As Michael reminds us, he has the benefit of first-hand observation of this process through his presence in Venezuela. I look forward to his accounts in future of how these strategic debates within the revolution are proceeding — the element that was absent from his speech.

In this sense, I would question Michael’s assertion that it is somehow contradictory to pose the struggle to defeat the endogenous right, the “Bolibourgeoisie”, within the Chavista current as one that must necessarily unfold within an anti-imperialist framework.

If there is one overriding distinction between the socialisms of the 20th and 21st centuries, it is that the latter must be imbued with an internationalist, anti-imperialist content. Both Social-Democracy and Stalinism, the twin devils of 20th century socialism, were products of imperialism as a system: Social-Democracy as an ideology reflecting the relative privilege of workers in the imperialist countries; Stalinism as the ideology of the ruling caste that seized control in a Soviet republic isolated within a world dominated by the imperialist powers. At bottom, both ideologies were and are an expression of nationalist interests, not internationalist.

While most socialists today reject these ideologies, the system that spawned them remains in place, stronger and more universal than ever. This reality poses some particular challenges to the socialist movement. It does not mean erecting a Chinese wall between anti-imperialism and socialism (as Michael says the Venezuelan CP does), but it does mean incorporating the anti-imperialist perspective as a vital component of socialist strategy.

It is no accident that the Cuban revolution, which has been imbued throughout its history by this anti-imperialist, internationalist perspective, is the most successful and enduring of the 20th century socialist revolutions.

That is why I regard the internationalism of Hugo Chávez and the Bolivarian Revolution, along with Cuba, as emblematic of the attempt to build a socialism of the 21st century. This is expressed in the international exchanges of solidaristic social programs, the formation of ALBA and other non-market based economic and trade relations, the strong stance of international solidarity with all the victims of imperialism, and not least the ongoing attempts to forge Latin American and Caribbean unity and integration as a counter-force to the imperialist colossus of the North.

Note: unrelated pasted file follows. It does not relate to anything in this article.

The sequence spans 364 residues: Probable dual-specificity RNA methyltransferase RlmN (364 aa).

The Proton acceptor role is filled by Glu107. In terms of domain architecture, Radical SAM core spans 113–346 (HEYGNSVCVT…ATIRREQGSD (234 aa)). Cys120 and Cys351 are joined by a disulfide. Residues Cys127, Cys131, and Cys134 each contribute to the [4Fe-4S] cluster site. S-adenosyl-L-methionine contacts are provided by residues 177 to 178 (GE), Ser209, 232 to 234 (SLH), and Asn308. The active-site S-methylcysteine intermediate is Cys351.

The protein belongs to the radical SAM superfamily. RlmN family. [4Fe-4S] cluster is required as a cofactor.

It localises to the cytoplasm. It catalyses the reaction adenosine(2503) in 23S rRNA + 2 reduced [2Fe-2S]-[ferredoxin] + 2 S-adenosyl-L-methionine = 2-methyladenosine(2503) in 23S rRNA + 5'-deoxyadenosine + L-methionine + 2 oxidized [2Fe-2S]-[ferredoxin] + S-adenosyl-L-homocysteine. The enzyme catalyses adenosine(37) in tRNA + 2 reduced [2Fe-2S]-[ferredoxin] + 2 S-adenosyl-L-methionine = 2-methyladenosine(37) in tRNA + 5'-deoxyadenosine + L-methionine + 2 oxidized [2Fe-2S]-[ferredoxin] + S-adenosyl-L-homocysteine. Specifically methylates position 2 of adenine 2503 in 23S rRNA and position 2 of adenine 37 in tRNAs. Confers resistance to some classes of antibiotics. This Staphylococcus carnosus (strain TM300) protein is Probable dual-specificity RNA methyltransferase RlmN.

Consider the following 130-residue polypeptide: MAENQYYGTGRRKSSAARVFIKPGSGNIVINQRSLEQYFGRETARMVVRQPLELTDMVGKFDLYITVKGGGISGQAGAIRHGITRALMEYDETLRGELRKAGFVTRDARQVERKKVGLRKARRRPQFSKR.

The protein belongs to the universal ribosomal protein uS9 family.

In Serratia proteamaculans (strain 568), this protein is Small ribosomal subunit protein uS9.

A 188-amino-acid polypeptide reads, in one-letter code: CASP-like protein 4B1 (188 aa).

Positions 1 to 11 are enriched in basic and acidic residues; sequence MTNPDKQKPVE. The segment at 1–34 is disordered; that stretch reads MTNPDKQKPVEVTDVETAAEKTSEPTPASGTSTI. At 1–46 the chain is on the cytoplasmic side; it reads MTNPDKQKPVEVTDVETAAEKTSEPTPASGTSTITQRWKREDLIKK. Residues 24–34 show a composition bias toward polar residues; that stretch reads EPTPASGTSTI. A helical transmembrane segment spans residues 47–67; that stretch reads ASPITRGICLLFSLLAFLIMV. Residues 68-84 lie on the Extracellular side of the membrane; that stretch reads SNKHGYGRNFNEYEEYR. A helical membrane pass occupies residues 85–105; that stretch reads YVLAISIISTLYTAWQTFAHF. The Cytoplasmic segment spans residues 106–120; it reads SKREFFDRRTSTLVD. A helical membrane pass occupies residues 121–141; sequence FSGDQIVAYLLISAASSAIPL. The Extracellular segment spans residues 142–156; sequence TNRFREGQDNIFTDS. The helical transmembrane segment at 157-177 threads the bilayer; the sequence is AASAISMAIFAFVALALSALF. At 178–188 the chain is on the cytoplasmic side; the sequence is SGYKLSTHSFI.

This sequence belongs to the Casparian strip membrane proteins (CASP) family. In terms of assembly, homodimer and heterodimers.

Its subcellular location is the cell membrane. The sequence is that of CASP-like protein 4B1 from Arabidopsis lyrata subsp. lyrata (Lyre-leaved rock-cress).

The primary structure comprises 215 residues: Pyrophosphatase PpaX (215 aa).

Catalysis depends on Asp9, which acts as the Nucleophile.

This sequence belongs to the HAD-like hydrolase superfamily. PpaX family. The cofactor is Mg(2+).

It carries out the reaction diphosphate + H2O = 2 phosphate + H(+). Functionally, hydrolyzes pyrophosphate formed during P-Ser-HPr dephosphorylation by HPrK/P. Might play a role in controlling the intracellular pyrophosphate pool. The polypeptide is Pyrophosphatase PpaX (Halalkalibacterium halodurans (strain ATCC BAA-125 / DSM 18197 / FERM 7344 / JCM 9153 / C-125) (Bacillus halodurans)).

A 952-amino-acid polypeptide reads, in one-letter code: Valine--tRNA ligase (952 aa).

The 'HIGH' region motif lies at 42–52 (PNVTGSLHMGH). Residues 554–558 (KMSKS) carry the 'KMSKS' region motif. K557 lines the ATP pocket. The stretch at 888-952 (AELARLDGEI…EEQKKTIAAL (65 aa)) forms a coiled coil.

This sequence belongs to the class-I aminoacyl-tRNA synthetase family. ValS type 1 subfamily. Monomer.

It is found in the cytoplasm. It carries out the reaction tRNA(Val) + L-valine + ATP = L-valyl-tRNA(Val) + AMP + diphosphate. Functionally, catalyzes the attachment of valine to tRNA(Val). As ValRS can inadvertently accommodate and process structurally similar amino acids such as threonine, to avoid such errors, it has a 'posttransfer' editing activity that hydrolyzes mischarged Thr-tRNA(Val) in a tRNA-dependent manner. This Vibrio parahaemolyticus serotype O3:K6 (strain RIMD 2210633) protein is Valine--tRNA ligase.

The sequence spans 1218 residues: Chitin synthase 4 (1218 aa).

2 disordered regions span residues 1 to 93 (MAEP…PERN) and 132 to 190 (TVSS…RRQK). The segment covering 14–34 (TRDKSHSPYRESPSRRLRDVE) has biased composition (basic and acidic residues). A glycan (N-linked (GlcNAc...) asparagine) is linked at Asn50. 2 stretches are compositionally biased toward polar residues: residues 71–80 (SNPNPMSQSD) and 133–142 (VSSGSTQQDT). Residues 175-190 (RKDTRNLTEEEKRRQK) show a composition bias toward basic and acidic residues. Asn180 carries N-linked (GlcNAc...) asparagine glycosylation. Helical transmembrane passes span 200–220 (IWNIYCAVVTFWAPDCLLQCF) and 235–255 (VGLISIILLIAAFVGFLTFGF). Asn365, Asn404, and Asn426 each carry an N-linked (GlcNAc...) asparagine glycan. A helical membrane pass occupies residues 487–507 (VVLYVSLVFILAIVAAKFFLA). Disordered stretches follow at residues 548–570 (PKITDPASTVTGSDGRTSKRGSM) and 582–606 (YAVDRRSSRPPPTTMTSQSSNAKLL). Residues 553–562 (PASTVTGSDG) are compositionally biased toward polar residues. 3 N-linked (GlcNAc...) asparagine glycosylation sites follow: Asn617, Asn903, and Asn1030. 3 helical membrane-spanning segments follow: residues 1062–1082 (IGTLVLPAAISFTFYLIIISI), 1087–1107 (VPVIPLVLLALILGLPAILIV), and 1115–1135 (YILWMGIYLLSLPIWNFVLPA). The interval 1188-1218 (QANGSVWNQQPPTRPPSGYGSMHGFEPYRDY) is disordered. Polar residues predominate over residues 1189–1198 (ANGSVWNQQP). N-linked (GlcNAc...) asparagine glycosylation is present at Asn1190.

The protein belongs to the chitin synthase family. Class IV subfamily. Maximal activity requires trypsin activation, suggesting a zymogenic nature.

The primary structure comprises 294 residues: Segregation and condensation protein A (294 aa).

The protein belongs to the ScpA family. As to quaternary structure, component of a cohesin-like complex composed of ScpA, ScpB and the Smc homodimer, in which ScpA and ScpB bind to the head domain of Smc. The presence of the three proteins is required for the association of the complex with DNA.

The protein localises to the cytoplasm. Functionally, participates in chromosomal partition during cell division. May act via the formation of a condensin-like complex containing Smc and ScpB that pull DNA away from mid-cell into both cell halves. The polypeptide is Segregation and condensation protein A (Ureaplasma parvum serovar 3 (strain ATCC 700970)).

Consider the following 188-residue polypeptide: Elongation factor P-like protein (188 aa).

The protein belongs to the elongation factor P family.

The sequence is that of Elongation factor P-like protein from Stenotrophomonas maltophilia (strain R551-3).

As the socialist forces within Venezuela and other countries advance, the threat from imperialism will increase, and the challenge of confronting it is a major issue already facing the participants in Venezuela’s fledgling protagonistic democracy, from the PSUV to the grass-roots councils in communities and workplaces. These debates and struggles will be a key arena in the battle against the Bolibourgeoisie and the endogenous right wing, which imperialism is already manipulating through the media, NGOs and a plethora of institutions based within the state structures inherited from Venezuela’s semi-colonial past.

-- Richard Fidler


I am not sure I agree with the level emphasis that Richard places on the anti-imperialist aspect of the struggle. Like Richard I am not in Venezuela and am not in a position to judge things on the ground. But comments from Venezuelan friends, people who consider themselves Chavistas but who aren't activists in any sense are becoming increasingly disillusioned with the Chavez government - not because that Chavez is too radical but because they feel the layers around him aren't for social change but are only for their own power and wealth.
(One particular friend has told me of a number of stories of great activists who have basically sold-out everything once they got a sniff of power and unaccountable access to finance. Or other more honest people she knew being executed in their homes after exposing corruption in the National Guard.)
That doesn't lead them to the opposition who they equally despise, but it just leads to a feeling of dispair that nothing will ever change and there is no use for hope, no use for getting involved.
So, to give a concrete example, US imperialism can organise, train and finance the Venezuelan oligarchy to destabalise the Chavez government and be a stronger force organisationally and in terms of their image. But from what I understand from people in Venezuela, this is not the most crucial danger in this upcoming election. What is more dangerous than the opposition parties themselves, is people abstaining from politics because they are dissillusioned with government corruption and bureuacracy. I think this was a major force in the referendum battle.

But anyway I think the battle against this emerging "Bolibourgeoisie" is a battle required to get much of the population out of the frame of mind of "home-delivery revolution" and actually get them to become capable leaders in their own right - but its a battle that does need to be fought in the short term as well as the long term if the revolution is to survive and deepen.